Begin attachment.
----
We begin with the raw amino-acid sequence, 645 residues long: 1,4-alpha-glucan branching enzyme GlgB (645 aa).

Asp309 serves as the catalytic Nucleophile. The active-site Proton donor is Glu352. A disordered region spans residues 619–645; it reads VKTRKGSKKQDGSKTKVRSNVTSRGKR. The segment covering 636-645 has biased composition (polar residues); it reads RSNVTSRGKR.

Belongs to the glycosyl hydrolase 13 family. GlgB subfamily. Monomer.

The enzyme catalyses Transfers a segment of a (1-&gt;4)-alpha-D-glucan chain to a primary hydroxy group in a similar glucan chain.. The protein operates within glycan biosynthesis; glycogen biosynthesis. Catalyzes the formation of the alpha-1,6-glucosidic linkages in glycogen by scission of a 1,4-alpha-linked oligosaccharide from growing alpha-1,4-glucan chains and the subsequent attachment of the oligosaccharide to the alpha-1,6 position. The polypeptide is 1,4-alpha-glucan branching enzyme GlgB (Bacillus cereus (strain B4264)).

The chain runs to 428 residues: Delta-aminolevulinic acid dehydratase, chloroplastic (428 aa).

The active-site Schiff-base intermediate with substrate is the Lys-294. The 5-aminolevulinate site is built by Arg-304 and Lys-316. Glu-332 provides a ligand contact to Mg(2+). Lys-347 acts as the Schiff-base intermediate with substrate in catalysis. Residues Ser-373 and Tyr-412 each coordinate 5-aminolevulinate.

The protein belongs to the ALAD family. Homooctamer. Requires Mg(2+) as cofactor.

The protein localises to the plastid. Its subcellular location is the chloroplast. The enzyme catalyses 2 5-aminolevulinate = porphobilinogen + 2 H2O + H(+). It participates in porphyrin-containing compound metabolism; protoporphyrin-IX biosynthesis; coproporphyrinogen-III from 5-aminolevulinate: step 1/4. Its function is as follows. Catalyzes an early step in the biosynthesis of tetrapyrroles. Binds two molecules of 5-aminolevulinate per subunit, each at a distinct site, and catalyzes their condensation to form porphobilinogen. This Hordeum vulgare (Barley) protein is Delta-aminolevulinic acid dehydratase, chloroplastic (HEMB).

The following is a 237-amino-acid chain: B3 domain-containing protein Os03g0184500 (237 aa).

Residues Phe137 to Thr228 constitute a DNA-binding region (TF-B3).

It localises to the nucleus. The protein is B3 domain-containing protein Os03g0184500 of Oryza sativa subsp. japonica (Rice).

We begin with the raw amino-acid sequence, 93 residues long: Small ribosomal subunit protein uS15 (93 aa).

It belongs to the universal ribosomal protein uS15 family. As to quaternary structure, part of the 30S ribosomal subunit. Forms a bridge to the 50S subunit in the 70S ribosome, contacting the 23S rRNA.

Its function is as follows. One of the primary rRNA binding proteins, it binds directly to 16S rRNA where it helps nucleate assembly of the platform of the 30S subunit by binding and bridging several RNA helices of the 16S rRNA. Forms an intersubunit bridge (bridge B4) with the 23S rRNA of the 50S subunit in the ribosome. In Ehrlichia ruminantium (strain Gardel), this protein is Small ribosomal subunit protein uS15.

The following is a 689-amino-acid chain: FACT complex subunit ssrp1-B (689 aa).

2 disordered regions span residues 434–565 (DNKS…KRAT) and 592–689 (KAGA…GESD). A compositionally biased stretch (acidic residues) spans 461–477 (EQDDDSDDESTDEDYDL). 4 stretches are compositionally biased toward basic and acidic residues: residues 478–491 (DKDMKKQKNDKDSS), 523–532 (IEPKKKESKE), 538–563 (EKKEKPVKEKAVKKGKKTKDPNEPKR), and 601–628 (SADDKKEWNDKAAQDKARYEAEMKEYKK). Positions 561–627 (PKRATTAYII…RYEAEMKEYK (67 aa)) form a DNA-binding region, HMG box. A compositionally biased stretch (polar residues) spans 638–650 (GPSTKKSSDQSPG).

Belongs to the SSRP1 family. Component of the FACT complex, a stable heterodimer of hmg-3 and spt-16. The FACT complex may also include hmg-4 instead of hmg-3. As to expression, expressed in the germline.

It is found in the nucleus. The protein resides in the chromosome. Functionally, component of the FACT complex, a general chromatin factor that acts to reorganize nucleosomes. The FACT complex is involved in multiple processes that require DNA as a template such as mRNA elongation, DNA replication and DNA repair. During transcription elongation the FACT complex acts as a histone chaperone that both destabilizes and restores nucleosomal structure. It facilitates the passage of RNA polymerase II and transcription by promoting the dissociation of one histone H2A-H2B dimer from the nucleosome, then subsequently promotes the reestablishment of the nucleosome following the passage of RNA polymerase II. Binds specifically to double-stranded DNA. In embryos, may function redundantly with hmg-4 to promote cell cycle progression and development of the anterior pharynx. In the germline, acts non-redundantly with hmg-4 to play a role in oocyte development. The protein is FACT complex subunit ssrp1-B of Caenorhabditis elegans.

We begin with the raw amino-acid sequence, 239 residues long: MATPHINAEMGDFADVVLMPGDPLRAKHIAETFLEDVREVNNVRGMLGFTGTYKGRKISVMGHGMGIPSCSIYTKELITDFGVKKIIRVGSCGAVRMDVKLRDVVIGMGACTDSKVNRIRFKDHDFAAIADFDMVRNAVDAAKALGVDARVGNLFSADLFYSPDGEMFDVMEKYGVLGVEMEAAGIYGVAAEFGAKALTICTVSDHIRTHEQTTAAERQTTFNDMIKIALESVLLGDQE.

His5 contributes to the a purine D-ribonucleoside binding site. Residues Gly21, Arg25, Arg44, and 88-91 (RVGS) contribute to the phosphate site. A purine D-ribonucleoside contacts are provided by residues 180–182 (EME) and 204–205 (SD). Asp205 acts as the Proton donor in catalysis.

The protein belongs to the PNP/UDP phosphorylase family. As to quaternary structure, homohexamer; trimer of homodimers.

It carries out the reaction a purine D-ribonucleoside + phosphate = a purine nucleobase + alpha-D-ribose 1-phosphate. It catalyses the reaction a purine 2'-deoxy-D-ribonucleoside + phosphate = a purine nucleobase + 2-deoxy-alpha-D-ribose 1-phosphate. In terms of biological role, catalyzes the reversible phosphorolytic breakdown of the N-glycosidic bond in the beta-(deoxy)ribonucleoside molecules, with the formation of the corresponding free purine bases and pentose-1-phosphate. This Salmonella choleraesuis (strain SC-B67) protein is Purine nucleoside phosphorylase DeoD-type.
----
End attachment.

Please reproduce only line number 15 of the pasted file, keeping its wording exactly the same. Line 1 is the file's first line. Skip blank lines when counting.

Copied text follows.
The following is a 689-amino-acid chain: FACT complex subunit ssrp1-B (689 aa).